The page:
I'm going to revamp an old series I ran a few years ago.
Welcome to Math on Mondays.
I love, love, love teaching primary math. It's so much fun and there are so many fun games you can play with the kids. And the kids usually love these too.
Before I start with today's topic, I just wanted to give you a basic (very basic) overview of what the most important parts of the curriculum are here in BC. They are very similar to the Common Core goals in the U.S.
About 5 or 6 years ago, our math curriculum changed dramatically here in BC. Now the focus has changed from simply getting the correct answer, to explaining HOW you got the answer you did.
Things got really vocabulary heavy overnight.
You need to know the math vocabulary to explain your thinking clearly. Well, I teach in an area of around 75%- 80% English as a Second Language learners. We call them ELL here in Vancouver.
That means there needs to be a lot of time for the children to 'play' and use the language that they are learning. We call it "Talking the Math" or "Using Math Words".
Of course, GUIDED play is what I mean.
So today I thought I'd give you some steps that I use with my students to achieve guided play. Because, really, by Grade 2, they should be able to use manipulatives as learning tools more than playthings.
So on to Today's Topic.
What is junk??? Well, you could actually call it Re-Using - remember the 3 R's of Recyling.?? Basically I use whatever I can save until I have enough to make a jar of 'Junk'. I used to teach at an Inner City school where the parents did not have a lot of money to donate to the school and the PAC (PTA) did not really exists at all. So what that meant is that I needed to get resourceful and collect whatever I could to make tubs of manipulatives. You can also ask the parents to donate things from home. I'll explain more about this later on in this post.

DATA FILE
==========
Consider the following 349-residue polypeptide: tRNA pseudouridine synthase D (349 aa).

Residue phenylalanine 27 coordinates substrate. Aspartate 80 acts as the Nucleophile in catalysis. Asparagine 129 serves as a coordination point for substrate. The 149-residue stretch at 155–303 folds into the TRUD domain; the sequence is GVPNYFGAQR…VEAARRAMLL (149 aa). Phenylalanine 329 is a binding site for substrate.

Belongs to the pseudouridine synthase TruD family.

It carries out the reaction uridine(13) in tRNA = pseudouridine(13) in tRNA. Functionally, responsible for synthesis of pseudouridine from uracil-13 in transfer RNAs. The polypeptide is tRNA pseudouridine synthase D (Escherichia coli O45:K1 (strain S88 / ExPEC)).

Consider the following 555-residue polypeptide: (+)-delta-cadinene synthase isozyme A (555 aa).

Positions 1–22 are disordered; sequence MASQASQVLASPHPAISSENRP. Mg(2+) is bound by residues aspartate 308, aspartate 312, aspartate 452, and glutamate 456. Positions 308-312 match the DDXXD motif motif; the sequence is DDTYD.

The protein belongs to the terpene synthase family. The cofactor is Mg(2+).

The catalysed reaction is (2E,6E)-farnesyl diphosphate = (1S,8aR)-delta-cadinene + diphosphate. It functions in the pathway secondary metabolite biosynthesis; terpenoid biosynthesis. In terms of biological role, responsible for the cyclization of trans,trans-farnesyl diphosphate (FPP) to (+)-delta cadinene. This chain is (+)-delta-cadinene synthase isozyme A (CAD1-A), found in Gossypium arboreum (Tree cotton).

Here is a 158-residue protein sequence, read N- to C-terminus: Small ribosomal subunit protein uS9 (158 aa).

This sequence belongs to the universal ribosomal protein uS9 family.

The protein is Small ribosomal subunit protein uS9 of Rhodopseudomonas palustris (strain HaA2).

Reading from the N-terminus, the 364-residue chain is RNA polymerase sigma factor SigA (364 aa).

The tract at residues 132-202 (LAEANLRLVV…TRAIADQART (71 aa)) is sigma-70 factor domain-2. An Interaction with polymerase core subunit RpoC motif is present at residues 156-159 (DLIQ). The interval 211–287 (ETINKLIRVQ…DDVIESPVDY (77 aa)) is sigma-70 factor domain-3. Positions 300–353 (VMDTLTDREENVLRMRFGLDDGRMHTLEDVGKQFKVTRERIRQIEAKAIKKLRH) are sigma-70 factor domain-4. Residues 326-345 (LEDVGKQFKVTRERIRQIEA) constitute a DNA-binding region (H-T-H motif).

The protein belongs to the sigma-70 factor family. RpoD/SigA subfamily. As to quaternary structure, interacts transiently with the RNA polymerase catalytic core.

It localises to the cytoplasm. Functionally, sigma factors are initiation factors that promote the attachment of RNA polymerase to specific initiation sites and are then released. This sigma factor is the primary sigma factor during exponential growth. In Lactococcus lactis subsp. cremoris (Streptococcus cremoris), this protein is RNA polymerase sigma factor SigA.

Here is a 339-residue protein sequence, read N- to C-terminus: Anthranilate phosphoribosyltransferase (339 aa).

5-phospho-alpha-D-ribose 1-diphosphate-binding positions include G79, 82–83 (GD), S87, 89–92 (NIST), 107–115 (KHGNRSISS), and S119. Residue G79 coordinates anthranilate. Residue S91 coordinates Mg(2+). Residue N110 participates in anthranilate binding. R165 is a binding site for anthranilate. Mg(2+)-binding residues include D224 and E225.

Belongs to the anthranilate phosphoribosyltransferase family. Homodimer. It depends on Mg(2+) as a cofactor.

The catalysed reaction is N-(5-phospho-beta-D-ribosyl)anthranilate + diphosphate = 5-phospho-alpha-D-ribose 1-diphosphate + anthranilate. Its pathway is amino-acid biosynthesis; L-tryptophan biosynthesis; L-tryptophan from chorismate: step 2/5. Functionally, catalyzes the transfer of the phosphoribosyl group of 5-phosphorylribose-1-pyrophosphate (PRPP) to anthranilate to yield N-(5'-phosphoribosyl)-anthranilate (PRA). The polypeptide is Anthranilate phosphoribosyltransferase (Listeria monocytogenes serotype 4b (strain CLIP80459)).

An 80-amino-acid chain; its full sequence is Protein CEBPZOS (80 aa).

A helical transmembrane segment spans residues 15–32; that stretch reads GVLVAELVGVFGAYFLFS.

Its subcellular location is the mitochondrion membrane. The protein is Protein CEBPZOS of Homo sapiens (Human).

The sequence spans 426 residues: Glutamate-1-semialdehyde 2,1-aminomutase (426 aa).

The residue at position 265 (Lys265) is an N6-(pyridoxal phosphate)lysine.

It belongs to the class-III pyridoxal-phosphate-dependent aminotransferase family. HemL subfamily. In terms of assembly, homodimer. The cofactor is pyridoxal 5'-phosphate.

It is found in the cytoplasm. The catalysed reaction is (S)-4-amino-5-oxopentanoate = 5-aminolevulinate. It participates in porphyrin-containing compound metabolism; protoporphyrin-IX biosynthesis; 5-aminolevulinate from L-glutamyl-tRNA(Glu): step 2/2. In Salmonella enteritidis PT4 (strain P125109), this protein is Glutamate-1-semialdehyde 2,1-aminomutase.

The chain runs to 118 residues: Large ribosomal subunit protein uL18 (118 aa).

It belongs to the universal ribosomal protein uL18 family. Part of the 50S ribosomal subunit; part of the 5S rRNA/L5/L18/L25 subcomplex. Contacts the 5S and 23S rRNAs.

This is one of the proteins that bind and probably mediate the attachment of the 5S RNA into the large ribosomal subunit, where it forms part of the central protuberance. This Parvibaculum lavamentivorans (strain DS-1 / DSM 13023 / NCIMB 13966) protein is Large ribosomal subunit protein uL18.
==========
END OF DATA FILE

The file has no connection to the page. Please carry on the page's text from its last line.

When I first introduce the junk to the class I usually sit them all in a big circle on the carpet, but my class is too big for my carpet this year, so I need to get them to work at their tables. I give the children a few minutes to play with the junk they have. Then I give them a task like make a pattern. I leave it really open-ended at first. Some kids just want to play, and if they don't do my task the first day, that's OK. Every 5 minutes or less we rotate around to the next seat and use that Junk.
It takes about a week, but the kids really need to get that touchy-feely stuff out of their systems. And after a while we can get down to learning some concepts with this junk. Also, the best thing about this Junk is it's free. And another great thing about it is that it is mostly objects that the kids see in their daily lives, so it helps them make connections between concepts and the world around them.
Here's a sampling of some of the "JUNK" in my classroom collection.
FROM A HARDWARE STORE
OLD SCRAPBOOKING LETTERS
SEQUINS FROM AN ART STORE
LEFTOVER DIE CUTS FROM HOME
BEADS, BEADS, BEADS...
JUICE BOTTLE LIDS
KEYS FROM A HARDWARE STORE
Be imaginative, you can use all sorts of things.
There's around 20 different kinds of things in my Junk Jobs collection.
Next time I'll show you how I store these things.